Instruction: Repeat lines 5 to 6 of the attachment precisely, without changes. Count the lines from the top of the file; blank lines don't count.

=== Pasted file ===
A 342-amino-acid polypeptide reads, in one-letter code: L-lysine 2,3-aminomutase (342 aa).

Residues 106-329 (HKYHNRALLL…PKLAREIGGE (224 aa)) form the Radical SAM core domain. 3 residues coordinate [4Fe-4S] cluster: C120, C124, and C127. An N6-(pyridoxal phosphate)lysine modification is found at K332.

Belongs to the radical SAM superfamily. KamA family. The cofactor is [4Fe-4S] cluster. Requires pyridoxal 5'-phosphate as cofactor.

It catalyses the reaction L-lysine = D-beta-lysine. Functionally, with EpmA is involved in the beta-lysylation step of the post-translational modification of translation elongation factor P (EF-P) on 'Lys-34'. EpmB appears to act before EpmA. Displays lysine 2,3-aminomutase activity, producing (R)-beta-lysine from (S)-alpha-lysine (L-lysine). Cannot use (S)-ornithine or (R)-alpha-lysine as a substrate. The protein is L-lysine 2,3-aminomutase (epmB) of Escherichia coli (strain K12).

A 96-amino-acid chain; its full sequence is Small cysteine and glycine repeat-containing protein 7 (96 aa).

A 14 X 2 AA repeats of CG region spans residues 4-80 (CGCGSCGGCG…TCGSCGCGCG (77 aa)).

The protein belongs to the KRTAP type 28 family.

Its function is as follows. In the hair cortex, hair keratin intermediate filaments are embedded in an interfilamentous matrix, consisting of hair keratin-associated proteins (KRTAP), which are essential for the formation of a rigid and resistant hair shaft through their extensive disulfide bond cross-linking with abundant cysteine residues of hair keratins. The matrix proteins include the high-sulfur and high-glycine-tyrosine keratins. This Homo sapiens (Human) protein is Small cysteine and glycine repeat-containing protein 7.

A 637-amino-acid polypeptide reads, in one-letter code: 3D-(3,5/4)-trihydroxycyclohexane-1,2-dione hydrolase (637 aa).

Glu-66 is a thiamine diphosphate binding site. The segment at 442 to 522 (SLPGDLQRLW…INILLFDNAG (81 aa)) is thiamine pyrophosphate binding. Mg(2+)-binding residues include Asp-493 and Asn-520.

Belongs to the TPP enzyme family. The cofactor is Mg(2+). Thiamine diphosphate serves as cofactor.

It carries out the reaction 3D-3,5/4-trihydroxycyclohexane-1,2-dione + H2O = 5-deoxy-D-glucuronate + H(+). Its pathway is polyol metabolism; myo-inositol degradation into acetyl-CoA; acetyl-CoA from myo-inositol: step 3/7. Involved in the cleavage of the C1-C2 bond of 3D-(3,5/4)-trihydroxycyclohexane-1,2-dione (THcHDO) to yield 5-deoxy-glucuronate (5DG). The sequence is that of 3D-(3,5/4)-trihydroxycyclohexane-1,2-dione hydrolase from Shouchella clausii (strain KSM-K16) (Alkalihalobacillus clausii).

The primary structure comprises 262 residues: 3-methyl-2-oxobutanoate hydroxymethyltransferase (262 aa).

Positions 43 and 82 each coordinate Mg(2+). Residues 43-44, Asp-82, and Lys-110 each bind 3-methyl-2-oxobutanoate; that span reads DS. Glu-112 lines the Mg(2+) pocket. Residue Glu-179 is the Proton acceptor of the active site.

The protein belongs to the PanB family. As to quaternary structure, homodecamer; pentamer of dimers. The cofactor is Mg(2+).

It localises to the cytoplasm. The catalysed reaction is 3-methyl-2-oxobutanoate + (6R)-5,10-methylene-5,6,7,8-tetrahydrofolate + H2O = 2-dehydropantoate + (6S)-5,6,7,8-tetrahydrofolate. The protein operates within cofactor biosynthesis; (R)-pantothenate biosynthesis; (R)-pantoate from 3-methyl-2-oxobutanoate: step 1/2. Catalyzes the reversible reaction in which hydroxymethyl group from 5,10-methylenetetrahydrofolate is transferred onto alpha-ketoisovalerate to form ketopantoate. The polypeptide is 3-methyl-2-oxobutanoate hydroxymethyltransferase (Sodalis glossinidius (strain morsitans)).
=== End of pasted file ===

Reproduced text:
A 96-amino-acid chain; its full sequence is Small cysteine and glycine repeat-containing protein 7 (96 aa).

A 14 X 2 AA repeats of CG region spans residues 4-80 (CGCGSCGGCG…TCGSCGCGCG (77 aa)).